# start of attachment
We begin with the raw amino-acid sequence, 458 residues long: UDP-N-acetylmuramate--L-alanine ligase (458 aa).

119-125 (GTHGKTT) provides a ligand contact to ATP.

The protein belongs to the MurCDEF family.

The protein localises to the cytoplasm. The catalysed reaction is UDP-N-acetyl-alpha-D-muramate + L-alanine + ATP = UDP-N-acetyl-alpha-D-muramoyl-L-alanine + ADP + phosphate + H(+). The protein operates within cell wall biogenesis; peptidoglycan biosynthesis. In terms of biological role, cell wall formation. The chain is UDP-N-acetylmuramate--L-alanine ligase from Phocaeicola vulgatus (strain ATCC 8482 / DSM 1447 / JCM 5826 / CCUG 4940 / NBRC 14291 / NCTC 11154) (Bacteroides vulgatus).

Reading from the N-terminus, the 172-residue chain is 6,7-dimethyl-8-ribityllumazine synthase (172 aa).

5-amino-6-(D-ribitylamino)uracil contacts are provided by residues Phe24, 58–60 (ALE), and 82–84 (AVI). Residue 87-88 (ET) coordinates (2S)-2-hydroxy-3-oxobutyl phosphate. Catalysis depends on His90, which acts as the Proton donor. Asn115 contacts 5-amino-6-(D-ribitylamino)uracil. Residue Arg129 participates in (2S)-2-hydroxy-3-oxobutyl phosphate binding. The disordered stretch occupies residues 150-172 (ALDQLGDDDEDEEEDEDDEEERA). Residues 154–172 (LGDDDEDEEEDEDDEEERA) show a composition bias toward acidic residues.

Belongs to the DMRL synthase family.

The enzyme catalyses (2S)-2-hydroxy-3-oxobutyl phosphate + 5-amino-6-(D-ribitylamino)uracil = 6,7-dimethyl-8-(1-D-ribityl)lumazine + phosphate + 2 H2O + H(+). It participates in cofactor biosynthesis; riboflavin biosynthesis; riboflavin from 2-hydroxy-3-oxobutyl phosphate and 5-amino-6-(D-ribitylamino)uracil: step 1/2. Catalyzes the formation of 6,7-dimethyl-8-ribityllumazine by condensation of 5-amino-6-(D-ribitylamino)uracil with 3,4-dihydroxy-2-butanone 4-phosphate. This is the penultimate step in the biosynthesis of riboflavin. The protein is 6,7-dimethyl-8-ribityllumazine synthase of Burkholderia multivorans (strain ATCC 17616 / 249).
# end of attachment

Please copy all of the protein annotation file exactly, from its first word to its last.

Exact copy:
We begin with the raw amino-acid sequence, 458 residues long: UDP-N-acetylmuramate--L-alanine ligase (458 aa).

119-125 (GTHGKTT) provides a ligand contact to ATP.

The protein belongs to the MurCDEF family.

The protein localises to the cytoplasm. The catalysed reaction is UDP-N-acetyl-alpha-D-muramate + L-alanine + ATP = UDP-N-acetyl-alpha-D-muramoyl-L-alanine + ADP + phosphate + H(+). The protein operates within cell wall biogenesis; peptidoglycan biosynthesis. In terms of biological role, cell wall formation. The chain is UDP-N-acetylmuramate--L-alanine ligase from Phocaeicola vulgatus (strain ATCC 8482 / DSM 1447 / JCM 5826 / CCUG 4940 / NBRC 14291 / NCTC 11154) (Bacteroides vulgatus).

Reading from the N-terminus, the 172-residue chain is 6,7-dimethyl-8-ribityllumazine synthase (172 aa).

5-amino-6-(D-ribitylamino)uracil contacts are provided by residues Phe24, 58–60 (ALE), and 82–84 (AVI). Residue 87-88 (ET) coordinates (2S)-2-hydroxy-3-oxobutyl phosphate. Catalysis depends on His90, which acts as the Proton donor. Asn115 contacts 5-amino-6-(D-ribitylamino)uracil. Residue Arg129 participates in (2S)-2-hydroxy-3-oxobutyl phosphate binding. The disordered stretch occupies residues 150-172 (ALDQLGDDDEDEEEDEDDEEERA). Residues 154–172 (LGDDDEDEEEDEDDEEERA) show a composition bias toward acidic residues.

Belongs to the DMRL synthase family.

The enzyme catalyses (2S)-2-hydroxy-3-oxobutyl phosphate + 5-amino-6-(D-ribitylamino)uracil = 6,7-dimethyl-8-(1-D-ribityl)lumazine + phosphate + 2 H2O + H(+). It participates in cofactor biosynthesis; riboflavin biosynthesis; riboflavin from 2-hydroxy-3-oxobutyl phosphate and 5-amino-6-(D-ribitylamino)uracil: step 1/2. Catalyzes the formation of 6,7-dimethyl-8-ribityllumazine by condensation of 5-amino-6-(D-ribitylamino)uracil with 3,4-dihydroxy-2-butanone 4-phosphate. This is the penultimate step in the biosynthesis of riboflavin. The protein is 6,7-dimethyl-8-ribityllumazine synthase of Burkholderia multivorans (strain ATCC 17616 / 249).